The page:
A typical social media user, or "nano-influencer," has between 100 and 10,000 followers. Not only do the vast majority of their social media posts consist of basic things like pictures of themselves and their friends and family, cat videos, and memes, but they aren't even "influencers" in the traditional sense. In contrast to a conventional influencer, who are paid by businesses to influence their supporters and create a specific social media look, nano marketers often get free products or services in exchange for sharing them on their media platforms in their own way.
The main goal of nano marketers should be to make people aware of a product or brand. Brands with simple, inexpensive products are a good fit.
Working with nano creators can be challenging for firms with expensive or difficult-to-ship items or services because the expense of sending out significant quantities of the free product may not be worth the return. Nano creators may also be hard to work with for brands with strict photography rules or carefully controlled aesthetics.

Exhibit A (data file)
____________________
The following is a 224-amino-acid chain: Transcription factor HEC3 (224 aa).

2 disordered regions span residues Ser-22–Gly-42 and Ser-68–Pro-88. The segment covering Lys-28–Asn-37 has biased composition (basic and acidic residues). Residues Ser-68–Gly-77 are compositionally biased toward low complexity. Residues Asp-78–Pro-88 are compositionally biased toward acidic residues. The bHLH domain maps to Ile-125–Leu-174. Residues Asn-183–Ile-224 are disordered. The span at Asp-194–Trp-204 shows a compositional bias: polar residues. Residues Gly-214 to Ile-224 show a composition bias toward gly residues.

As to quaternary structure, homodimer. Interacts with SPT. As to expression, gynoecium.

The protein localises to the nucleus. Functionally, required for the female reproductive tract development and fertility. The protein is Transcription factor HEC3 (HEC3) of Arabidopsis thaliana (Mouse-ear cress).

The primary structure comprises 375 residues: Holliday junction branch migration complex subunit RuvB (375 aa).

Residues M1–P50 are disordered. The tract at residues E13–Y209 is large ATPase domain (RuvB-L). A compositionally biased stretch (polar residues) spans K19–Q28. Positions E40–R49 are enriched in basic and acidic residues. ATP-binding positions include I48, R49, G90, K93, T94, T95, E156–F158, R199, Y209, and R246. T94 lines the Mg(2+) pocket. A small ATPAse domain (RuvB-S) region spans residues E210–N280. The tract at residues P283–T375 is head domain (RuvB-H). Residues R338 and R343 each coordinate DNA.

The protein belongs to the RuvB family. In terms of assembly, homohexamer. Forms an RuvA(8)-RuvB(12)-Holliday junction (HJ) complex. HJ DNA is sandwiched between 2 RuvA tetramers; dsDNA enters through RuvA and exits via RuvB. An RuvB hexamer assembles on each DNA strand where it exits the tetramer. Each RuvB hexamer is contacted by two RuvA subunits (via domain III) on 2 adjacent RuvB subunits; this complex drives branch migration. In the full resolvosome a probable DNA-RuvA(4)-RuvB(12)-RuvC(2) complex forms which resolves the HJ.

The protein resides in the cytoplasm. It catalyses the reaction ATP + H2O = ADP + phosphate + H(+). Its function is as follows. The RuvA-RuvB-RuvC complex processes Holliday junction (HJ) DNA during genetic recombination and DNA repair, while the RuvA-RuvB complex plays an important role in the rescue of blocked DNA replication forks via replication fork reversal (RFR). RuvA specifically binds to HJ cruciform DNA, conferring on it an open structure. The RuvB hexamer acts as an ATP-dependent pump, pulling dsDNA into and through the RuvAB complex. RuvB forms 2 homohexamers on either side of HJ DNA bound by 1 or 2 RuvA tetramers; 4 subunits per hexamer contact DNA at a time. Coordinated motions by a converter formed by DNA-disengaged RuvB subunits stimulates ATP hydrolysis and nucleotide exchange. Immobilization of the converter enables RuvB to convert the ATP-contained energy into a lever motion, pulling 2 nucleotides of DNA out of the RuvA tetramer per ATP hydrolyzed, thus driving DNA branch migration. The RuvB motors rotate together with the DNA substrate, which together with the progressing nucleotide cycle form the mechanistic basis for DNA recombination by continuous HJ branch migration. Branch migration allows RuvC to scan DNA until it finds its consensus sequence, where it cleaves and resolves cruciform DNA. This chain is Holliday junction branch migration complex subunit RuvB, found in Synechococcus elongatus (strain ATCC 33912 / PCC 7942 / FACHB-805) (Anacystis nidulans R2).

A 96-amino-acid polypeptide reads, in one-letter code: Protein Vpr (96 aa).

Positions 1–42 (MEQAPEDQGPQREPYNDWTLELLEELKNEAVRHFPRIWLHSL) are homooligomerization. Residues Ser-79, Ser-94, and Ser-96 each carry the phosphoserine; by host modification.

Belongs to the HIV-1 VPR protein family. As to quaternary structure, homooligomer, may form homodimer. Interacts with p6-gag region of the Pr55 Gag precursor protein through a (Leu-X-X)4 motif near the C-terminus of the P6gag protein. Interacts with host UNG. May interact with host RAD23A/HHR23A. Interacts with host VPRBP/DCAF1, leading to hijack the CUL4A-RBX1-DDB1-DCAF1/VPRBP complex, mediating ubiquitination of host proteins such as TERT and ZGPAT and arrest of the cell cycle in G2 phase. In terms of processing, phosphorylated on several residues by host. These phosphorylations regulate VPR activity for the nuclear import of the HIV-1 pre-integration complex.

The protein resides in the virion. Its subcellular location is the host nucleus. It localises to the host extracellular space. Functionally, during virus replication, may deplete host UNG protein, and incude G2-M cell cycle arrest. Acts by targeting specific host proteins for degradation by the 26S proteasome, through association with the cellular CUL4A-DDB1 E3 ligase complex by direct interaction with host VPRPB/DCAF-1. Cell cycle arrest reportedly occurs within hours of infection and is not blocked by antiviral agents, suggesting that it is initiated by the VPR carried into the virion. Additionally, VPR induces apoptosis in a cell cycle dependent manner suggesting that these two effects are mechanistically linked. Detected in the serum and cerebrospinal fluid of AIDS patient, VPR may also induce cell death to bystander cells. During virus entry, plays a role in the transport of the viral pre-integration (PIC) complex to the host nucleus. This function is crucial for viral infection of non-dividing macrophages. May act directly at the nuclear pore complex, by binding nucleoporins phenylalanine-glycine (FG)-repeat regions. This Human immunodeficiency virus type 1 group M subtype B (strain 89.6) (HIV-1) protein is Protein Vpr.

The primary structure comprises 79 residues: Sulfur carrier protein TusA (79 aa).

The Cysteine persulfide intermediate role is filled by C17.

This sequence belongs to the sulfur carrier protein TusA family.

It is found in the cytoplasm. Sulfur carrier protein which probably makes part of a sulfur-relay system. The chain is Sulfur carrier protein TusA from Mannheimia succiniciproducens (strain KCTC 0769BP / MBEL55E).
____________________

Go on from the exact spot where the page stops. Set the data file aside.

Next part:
However, particularly for modern brands, the significance is startling. Even though they have fewer fans, those who follow them tend to be engaged and loyal, taking their ideas seriously. You shouldn't underestimate the influence of nanos just because they lack the "star power" of an influencer with massive followings. These innovators can get the word out about brands in a way that feels real to modern consumers, which makes them more effective than macro endorsers. They tend to focus on specific, narrow topics that are interesting to people with similar interests. This lets them target users in a specific way.